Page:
Our objection letter to the Bourn Airfield development

We have just submitted a formal letter of objection to application S/3440/18/OL, the Bourn Airfield outline planning application. The objection focuses primarily on the shortcomings of the walking and cycling network within the site, and also the poor and relatively meagre proposal for a single walking/cycling improvement along the A1303 – Madingley Road.

One of the early signs that motor traffic is prioritised above walking and cycling can be found in the Illustrative Master Plan. Throughout the Master Plan, wherever a footway or a cycleway meets a road, even a minor road, it gives way to motor traffic. The ‘strategic cycleway’ along the north edge of the site is interrupted and forced to give way to side roads three times before it even reaches the eastern strategic bus stop.

The site appears to be divided up into several distinct neighbourhoods that are separated by parks or open space, and in some cases the only direct links between adjacent neighbourhoods are walking and cycling. This could be good except that the primary streets through the site form an inner ring close to the middle, guaranteeing that almost all local journeys will be fastest by car. Furthermore, many of the off-road walking and cycling network routes are indirect or pushed to the periphery of built-up areas, which will raise significant problems of personal security at night or other quiet times. We anticipate that this development will become fairly heavily car-dependent in the future, if built as shown.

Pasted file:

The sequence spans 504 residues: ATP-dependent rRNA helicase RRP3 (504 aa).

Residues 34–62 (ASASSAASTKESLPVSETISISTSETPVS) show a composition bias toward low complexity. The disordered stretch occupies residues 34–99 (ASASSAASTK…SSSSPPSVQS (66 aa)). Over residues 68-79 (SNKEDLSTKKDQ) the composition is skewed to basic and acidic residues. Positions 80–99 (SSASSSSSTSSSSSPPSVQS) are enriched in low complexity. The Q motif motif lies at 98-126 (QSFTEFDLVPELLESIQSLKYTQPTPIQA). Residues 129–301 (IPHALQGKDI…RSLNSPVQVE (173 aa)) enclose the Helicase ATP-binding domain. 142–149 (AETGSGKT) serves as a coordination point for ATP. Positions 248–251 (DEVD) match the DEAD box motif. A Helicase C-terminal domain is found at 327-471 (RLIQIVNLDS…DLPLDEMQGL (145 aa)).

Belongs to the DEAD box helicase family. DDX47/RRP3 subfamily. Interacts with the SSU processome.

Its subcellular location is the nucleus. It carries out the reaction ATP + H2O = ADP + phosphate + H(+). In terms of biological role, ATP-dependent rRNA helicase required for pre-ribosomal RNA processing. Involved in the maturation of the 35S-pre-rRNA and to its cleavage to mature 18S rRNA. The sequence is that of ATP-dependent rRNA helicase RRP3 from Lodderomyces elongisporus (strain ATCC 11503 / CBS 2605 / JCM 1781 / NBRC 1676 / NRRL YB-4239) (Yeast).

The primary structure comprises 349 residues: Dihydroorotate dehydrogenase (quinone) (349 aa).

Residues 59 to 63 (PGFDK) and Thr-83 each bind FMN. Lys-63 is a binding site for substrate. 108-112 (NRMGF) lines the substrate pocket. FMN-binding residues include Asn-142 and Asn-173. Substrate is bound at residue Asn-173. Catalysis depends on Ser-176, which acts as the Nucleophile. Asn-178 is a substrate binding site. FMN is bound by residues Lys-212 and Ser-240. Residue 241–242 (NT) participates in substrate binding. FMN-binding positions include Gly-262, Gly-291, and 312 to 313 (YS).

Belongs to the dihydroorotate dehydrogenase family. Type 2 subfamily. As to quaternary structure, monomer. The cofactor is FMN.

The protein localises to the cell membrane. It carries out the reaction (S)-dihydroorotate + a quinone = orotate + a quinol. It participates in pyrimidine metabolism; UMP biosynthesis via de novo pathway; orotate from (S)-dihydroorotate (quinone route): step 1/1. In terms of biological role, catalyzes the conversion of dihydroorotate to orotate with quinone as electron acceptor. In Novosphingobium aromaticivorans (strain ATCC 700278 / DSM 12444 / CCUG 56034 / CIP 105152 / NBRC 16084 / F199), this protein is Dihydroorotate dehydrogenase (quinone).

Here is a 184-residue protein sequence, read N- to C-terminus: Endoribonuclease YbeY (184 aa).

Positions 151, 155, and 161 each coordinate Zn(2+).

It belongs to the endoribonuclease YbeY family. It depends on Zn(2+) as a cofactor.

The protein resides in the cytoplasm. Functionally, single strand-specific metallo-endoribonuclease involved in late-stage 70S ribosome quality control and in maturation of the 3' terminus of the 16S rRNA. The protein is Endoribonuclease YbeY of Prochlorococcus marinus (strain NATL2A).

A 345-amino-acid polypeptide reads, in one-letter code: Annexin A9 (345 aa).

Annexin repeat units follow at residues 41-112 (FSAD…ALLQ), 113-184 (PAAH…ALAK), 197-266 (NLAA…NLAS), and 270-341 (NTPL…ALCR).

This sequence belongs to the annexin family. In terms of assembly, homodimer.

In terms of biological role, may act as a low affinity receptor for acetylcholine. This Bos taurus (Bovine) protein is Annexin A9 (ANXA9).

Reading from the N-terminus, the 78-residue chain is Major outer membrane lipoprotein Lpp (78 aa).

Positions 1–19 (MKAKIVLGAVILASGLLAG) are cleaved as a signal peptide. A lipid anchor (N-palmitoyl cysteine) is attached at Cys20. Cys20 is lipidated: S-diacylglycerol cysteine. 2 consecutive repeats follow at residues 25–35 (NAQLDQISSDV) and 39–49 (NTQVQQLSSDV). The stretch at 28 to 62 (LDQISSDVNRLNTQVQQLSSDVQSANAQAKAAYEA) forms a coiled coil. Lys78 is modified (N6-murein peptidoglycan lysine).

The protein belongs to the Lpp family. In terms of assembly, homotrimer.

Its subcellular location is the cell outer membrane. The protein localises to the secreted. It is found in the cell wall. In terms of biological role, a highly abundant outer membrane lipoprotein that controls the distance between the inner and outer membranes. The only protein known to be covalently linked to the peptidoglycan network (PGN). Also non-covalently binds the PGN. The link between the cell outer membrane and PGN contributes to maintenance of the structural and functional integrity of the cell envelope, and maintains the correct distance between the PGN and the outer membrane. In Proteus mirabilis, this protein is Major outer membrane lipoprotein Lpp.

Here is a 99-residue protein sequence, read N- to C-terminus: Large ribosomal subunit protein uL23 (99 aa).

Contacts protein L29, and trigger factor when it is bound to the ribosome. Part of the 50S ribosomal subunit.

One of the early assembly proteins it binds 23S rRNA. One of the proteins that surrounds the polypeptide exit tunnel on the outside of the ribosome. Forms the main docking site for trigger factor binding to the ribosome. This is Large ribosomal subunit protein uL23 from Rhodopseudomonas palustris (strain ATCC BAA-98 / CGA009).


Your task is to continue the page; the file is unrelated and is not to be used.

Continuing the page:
This is frustrating because we have good examples from the Netherlands of new towns that have successfully promoted the use of walking and cycling for local to medium-distance trips, of which Houten is perhaps the most famous. In Houten, the primary streets form a ‘perimeter road’ around the edge of the development, and nearly all routes taken by cars within the development are indirect: they must go out and around the ring road. This prevents rat-running, by design, which virtually ensures safe streets within the site. On top of that is a very strong, well-connected and conspicuous walking and cycling network that allows direct, convenient and safe journeys between any two points within the site. The result is clear: for Houten residents, of trips less than 7.5km in length, 63% are taken by walking or cycling (for more information see the ITDP Study).

Indicative layout of Houten (image courtesy of J. Parkin)

Our full objection letter to S/3440/18/OL may be read here.